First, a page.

Feel-Good Short Stories

An Antidote

In Feel-Good Short Stories, joy is an antidote to the devil’s poison. Even in the worst situations, love offers hope.

“Joy is an antidote to the devil’s poison.”

Mateo stood behind the food table at the church soup kitchen and glanced aside at his brother. He wondered for the umpteenth time if fairies had switched one of them at birth. There was no way they could be brothers, much less twins. He suppressed his irritation and jutted his chin at the hunched, weary-eyed woman sliding her tray forward. “Keep your mind on your job, Tiago. Your jokes, like a cracked bucket, don’t hold water around here.”

Tiago shrugged and placed a bun, a pat of butter, and a healthy dollop of shredded pork on the woman’s plate. He also offered his best smile.

Her downcast gaze never met his.

The line seemed endless amid the shuffling feet, sniffling children, and darting helpers—high school kids who found more purpose in feeding the hungry than solving algebra problems in class.

Across the room a counselor sat on a plastic chair, hunched in close to a small gathering of refugees who had seen too much, lost too much, suffered too much, and wanted someone to help them. They thought that talking—or listening to others talk—might ease their burdens.

Mateo shook his head, his hands automatically serving the last of the day’s food. The food truck wouldn’t be back until tomorrow. Those who came too late would have to wait.

A child screamed, her wail piercing through the gentle murmur of conversations ebbing and flowing through the small brick building. Instinctively, Mateo stepped forward, but Tiago was already halfway across the room. A section had been set aside for a nurse and a visiting doctor who did basic health care. Some of the refugees needed medications, others had infections, some were dealing with serious, unmanaged medical conditions. The support staff could do very little, but they did what they could, and that was better than nothing.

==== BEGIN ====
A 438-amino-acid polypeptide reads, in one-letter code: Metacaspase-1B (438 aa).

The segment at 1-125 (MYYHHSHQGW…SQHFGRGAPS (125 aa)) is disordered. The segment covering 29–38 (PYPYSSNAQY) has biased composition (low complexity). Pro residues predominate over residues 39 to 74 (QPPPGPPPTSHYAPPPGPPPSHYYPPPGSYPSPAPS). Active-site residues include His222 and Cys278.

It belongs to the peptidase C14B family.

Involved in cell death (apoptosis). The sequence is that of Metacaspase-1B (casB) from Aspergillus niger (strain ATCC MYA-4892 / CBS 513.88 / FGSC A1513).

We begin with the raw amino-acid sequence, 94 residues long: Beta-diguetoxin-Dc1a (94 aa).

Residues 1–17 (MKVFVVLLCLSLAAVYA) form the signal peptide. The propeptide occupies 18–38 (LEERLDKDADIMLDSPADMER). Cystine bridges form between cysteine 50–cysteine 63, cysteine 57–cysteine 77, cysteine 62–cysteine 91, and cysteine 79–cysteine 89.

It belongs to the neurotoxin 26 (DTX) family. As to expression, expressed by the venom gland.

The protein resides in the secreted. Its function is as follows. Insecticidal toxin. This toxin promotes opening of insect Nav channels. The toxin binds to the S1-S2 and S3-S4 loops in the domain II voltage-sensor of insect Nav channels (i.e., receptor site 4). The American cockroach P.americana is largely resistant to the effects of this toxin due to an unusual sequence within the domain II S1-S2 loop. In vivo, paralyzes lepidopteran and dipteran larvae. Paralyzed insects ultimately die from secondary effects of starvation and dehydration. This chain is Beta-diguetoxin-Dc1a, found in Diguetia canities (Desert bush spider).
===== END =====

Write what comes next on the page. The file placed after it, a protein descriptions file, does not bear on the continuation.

Helpers began to gather the empty trays and plastic plates. Mateo watched his brother hover, trying to calm a little girl. He squinted in the dim evening light. The kid, probably around eight or nine, had been crouched in the southwest corner all day. She had rocked back and forth, her arms wrapped around her stomach as if she felt sick. He was glad that she hadn’t attempted to eat the heavy meal, free though it was. Most certainly, she would’ve thrown up, and he hated dealing with that kind of a mess.

In a surprising, but not uncharacteristic move, Tiago took the child in his arms and carried her back to the corner she had hunched in all day. Lord, what now? The man’s a fool, You and I both know it, but he means well. Just not an ounce of sense.

Mateo searched the room. Where were the girl’s relatives? Friends even? An adult usually came with the kids. If they got separated, often an older woman took charge and informally adopted the lost one into her set.

No one even glanced in the southwest corner. As if there was something there too frightening to face.

His stomach dropping, Mateo bundled the last of the serving containers into a helper’s arms, wiped his hands on a ragged dish towel, and headed across the room. Horrible images crowed his mind, alighting his nerves into a stinging mass. It had only been twice, but it had felt like a thousand, the wretched discovery that a brother or sister, mere children themselves, had been left in charge of a baby sibling, and, in such impossible situations, events had turned tragic quickly. Mateo hurried his steps.

Tiago was a man in body, but his soul remained much like a child. Mama had insisted that God arranged it so for their good. Mateo was smart and well organized, while Tiago knew how to laugh and love well.

He won’t be laughing now, Mama.

Mateo edged to the two figures now hunched over a third, a small bundle wrapped in a blanket. The room swayed as Mateo’s worst nightmare seemed about to come true. His innocent, happy-go-lucky brother who managed to cling to joy even in the worst situations would now be smashed hard against a rock of horror.

The little girl whimpered, but Tiago’s voice hummed in an odd, out-of-place sing-song. His brother ducked into the janitor’s closet, returned with a small shovel, then lifted the bundle carefully. With consummate tenderness, he nudged the child before him toward a side door.

What the—? Mateo glanced into the crowded room at the mass of bewildered, long-suffering humanity, the patient social worker, the overworked nurse, and the visiting doctor. Surely, one of them ought to take charge.

The metal door creaked open, and an evening breeze swirled into the stifling room. His brother and the girl slipped out of sight in an instant.